Tracheostomy expert Vinciya Pandian stretches limits on care, on education, on cooperation, and on expectations
As a practitioner, an educator, and a researcher, Vinciya Pandian—assistant dean for immersive learning and digital innovation at the Johns Hopkins School of Nursing—has seen and studied tracheostomy from every angle but prone herself in a hospital bed.
Her calling wasn’t subtle. In fact, it was a sound that drove others away.
In the early 2000s, Pandian took a job as a pulmonary nurse practitioner on a stepdown unit. There, she was exposed not only to patients having undergone intubation due to accident or illness (many waking up to a difficult surprise), but to the reactions of staff nurses to these individuals.
Tracheostomy care takes a certain type of nurse. It is tricky. Minor errors can be catastrophic, causing a patient to “code.” And the sounds made when suctioning the airways of these mechanically-ventilated individuals can be disturbing to the sensitive or inexperienced. “The nurses were afraid of dealing with these patients and avoided them,” Pandian explains. “So they were not getting the proper care.”
Pandian spotted an opportunity to lead and grow as a nurse. She decided to make herself an expert, no matter what it took. Then, she would teach the others. She took the lead not only in caring for the intubated patients but helping to establish training and hospital policy to address the issue permanently.
She decided to make herself an expert, no matter what it took.
Today, Pandian, with PhD, MBA, MSN, ACNP-BC, FAANP, and FAAN credentials, among others, has helped write the rules and set the standards in tracheostomy care, earning her standing as a global authority in these lifesaving interventions. She focuses on education to decrease caregivers’ and family members’ fears or hesitancy in order to give mechanically ventilated individuals the best hope of finding a new normal—making the most of every breath they’ve been given back—and developing tools to measure their quality of life and improve communication.
Contributions during the COVID pandemic, in which intubation has saved many thousands of the sick, have only cemented Pandian’s status as a researcher and caregiver. It’s extremely impressive, and almost as unlikely.
In the traditional, conservative community in India where Pandian grew up, a girl had precious little say in her future. Women are subservient, down to opening the car door for a man on outings, for instance. Daughters are packaged off into arranged marriages for the price of a proper dowry.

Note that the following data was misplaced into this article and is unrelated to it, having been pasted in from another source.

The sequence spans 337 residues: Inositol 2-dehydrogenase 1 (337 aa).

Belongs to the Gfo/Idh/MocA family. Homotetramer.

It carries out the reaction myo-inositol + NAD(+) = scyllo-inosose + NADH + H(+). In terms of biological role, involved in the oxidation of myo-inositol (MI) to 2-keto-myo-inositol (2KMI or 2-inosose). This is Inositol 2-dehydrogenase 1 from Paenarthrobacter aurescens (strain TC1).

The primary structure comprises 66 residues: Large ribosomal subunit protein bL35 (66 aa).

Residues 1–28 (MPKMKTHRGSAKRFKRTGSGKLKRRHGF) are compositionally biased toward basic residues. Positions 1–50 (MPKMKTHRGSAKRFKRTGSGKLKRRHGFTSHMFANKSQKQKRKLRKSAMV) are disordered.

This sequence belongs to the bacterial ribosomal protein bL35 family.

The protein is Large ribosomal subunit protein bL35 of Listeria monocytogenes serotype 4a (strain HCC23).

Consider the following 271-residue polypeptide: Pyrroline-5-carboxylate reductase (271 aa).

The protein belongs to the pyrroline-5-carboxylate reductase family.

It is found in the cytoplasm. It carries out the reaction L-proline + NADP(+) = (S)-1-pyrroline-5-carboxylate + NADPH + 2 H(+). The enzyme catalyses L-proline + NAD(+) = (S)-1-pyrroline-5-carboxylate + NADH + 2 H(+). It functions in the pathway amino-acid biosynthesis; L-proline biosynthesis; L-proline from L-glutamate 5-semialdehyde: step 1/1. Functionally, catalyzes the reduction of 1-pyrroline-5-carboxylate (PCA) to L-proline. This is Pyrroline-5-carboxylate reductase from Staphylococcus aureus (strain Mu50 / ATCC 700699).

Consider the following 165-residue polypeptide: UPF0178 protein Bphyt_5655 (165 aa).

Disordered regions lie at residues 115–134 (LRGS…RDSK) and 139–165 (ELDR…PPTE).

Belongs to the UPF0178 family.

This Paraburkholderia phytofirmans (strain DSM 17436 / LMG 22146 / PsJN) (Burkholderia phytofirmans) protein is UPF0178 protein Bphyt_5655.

Pandian acquiesced to the norms of her community. Mostly. “It’s my rebellious nature,” Pandian explains. “Whenever someone said I couldn’t do something, I would push myself to show them up.”
For instance, when her father insisted she apply to medical school rather than pursue nursing (a field considered lowly in India), she simply applied to nursing school at the same time and was accepted into both. When the medical school gatekeeper demanded a bribe of 5 million rupees, a sum her dad did not have, Pandian began the nursing journey she preferred at Christian Medical College in Vellore, India.
(A year later, having sold off a rice paddy field, her father asked, “Do you want to try again?” Not for any amount of rupees.)
I was a runaway bride,” she laughs. “I wanted to go after
my dreams, to control my own destiny.
Likewise, Pandian worked to game the arranged marriage system, if just a little. Four suitors met her father’s criteria. She dismissed the first two, who would demand that Pandian stop working. Tricked by her father into a meeting with a third unsuitable man, she snuck out of the home and disappeared. “I was a runaway bride,” she laughs. “I wanted to go after my dreams, to control my own destiny.”
The fourth proposal came from a man who had moved to the United States from India at age 4. Pandian pinned her hopes on the notion that a guy exposed to American norms might be more enlightened about women. They met in person, spoke openly about the “predicament” of arranged marriage for both sides, spent months “building trust” through international phone conversations, married in 1998, and have made the arrangement work.
Today, the couple have a 15-year-old son and Pandian is associate director of the Doctor of Nursing Practice-Executive program and director of the Research Honors program at JHSON, is a tireless mentor to high school and college students interested in research, and has served as a director of practice, education, and research for the Johns Hopkins Airway Program that includes the multidisciplinary Tracheostomy and Difficult Airway Response Team programs. Pandian is editor of the Journal of Clinical Nursing, president of the Society of Otorhinolaryngology and Head-Neck Nurses and Ear, Nose, and Throat Nursing Foundation, and vice president of the Nu Beta Chapter of Sigma Theta Tau International.
[Pandian has also spearheaded the development of a space nursing program at JHSON. Learn more about that here.]
The only thing Pandian’s unqualified for, apparently? Saying no to more work: Through years of practice, education, collaboration, protocol-writing, research, team-building, and administrative leadership, Pandian established herself as the go-to on “the whole package” of tracheostomy care—hence the MBA. So, she says, “Everybody called, at every hour of the day.” As rewarding as that was, it was equally exhausting.
Pandian credits former Executive Vice Dean Marie Nolan, PhD, MPH, RN, FAAN, with helping her set boundaries and establish a place at JHSON where Pandian could be THE expert and expand on her research, but maintain her energy and enthusiasm while instilling similar drive into her nursing students as an associate professor.
Her quality of life affirmed, Pandian is back to improving it in measurable (and immeasurable) ways for tracheostomy patients and their families.